HANSON — Selectmen have voted to seek a new computerized bookkeeping system at Camp Kiwanee, but rejected a deeper audit of past event contracts and the applications of five residents seeking appointment to the Recreation Commission.
The latter vote hinged on whether the proper application process had been followed by former commission members Janet Agius, Tricia Dransfield and Sheila Morse as well as resident John Mahoney, who has been active in Camp Kiwanee programs over the years. Only former Commissioner Audrey Flanagan had completed an application form to support her letter seeking appointment, but she was also passed over in a 3-2 vote when Selectmen voted on the applications as a slate, instead of individually.
Selectmen Bruce Young and Don Howard voted to approve the appointments and Kenny Mitchell, Bill Scott and Chairman James McGahan voted against. Young and McGahan had earlier voted to support a more detailed audit while Mitchell, Scott and Howard voted against it.
“For us to move forward would be putting the cart ahead of the horse,” Scott said on the appointments vote while the 30-day period for objections to the Kiwanee report is still in effect. “I want to hear the results of that, to hear whether or not that changes anything … and then consider applications.”
He said at that time anyone who applies would be considered. Young, however, argued there is no correlation between the two issues.
The heated discussions on both the audit proposal and appointments came after Young had proposed three recommendations regarding the Recreation Commission in the wake of last month’s report on the Camp Kiwanee investigation by labor counsel Leo Peloquin. Besides the new bookkeeping system and audit, Young had also suggested disciplinary action be considered against the town employee whose “serious errors” fueled the investigation. No action or discussion followed that recommendation, as it was deemed a personnel matter.
“The report basically deals with examination of records,” Young said. “One of the problems you have at Camp Kiwanee is the records down there are not integrated with the rest of the town.”
Young, a retired accountant, successfully argued that the WHRSD technology department, which also serves the town, be asked to install a simple online bookkeeping system to solve the problem.
His urging for a more detailed audit, however, met with resistance from some Selectmen who wished to move forward on the issue.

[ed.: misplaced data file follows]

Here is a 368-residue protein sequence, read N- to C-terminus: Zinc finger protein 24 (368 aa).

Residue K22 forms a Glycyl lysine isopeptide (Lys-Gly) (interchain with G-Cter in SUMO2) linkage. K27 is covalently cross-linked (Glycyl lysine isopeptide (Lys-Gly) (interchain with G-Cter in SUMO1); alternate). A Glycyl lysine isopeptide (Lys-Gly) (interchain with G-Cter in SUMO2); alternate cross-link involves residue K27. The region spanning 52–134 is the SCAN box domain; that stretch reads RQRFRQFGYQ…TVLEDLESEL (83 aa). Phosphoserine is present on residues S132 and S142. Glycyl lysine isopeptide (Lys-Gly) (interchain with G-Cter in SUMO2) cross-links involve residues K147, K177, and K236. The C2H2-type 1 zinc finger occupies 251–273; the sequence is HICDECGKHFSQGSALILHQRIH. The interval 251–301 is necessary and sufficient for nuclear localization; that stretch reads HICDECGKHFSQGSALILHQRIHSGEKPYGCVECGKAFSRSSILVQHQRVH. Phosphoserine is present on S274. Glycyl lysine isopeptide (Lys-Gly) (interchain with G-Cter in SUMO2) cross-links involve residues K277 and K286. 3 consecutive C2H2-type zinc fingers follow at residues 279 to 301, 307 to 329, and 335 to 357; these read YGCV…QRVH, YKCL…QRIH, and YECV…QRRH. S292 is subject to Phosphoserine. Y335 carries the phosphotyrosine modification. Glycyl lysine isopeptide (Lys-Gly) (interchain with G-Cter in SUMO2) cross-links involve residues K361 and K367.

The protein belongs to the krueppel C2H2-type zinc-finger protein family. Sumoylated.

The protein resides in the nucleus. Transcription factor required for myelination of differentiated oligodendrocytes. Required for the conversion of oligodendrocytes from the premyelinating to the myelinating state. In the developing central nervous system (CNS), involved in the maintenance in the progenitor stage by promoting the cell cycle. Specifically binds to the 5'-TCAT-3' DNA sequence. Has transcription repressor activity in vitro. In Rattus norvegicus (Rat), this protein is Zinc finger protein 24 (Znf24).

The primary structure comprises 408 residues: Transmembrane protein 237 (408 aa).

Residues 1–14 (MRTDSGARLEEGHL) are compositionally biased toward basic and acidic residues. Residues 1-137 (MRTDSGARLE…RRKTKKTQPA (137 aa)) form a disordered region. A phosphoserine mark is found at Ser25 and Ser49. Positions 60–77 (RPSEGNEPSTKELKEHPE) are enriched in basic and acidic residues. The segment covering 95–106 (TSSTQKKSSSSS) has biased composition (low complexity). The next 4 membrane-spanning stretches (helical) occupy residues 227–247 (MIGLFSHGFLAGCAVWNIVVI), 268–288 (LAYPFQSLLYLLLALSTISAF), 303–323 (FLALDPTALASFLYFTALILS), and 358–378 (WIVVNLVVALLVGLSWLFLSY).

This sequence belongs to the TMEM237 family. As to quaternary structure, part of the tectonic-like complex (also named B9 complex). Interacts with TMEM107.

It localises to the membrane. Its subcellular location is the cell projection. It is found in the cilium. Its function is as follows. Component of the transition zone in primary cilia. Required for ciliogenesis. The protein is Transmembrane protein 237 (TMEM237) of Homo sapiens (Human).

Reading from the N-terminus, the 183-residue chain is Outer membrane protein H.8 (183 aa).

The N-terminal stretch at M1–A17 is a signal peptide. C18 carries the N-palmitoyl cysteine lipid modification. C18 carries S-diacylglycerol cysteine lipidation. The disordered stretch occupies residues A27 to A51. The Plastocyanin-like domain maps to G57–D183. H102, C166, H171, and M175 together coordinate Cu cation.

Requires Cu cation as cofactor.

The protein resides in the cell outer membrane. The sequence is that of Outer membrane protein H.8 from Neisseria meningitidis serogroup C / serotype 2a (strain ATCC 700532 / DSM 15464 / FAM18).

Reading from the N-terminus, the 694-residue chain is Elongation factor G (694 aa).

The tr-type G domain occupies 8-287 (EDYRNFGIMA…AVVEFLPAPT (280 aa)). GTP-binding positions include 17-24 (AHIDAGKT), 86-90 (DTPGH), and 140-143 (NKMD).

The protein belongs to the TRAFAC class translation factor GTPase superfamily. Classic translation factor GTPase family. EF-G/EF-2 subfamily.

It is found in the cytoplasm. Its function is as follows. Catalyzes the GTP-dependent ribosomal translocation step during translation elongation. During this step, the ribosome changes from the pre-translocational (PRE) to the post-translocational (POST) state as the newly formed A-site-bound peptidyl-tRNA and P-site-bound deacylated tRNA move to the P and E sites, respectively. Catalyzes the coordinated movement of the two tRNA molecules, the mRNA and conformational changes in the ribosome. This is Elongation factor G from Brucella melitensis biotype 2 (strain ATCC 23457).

Young’s concern was that the 49 contracts focused on as examples of improper rental discounts in the report were pulled by “the same individual who had a strained relationship with many people named in the report, members of the commission and some employees.”
“The possibility does exist that there are many other instances of mistakes or deviations from the rental agreements and policies and procedure over that time,” Young said. “We need somebody to go through and ascertain what the magnitude of those deviations are because I don’t think it ends with the 49.”
He said he went through some of them before the Tuesday, Nov. 1 meeting and found 10 to 15 other contracts that showed rates that deviated from policy.
Young said a neutral third party should have reviewed the contracts as part of the investigation.
“I want to move on with this,” said Mitchell, who did agree a new bookkeeping program was needed going forward. “I don’t want to keep going back and looking into contracts and coming up with the same result. We’ve got to move forward.”
“We’re talking about things that were done and completed and are gone,” Howard agreed. “Can’t we just start now?”
Several members of the audience, including past Recreation Commission members, expressed concern with Young’s findings even as they agreed on a need to move forward.
One resident reminded Selectmen of their decision following Peloquin’s report, against seeking unpaid balances owed on improperly discounted rental agreements. Young replied that was not the point of an audit.
“He still wants to know how much of this is a problem,” McGahan said.
“We have no idea what the magnitude of this problem is,” Young said.
Resident Colleen McGrath-Smith said the purpose of a compliance check, with which she has experience, is simply to establish an historical record and offered her services to conduct one on a voluntary basis.
“It’s how you build the framework for the future,” she said.
Former Kiwanee employee James Flanagan also urged an audit.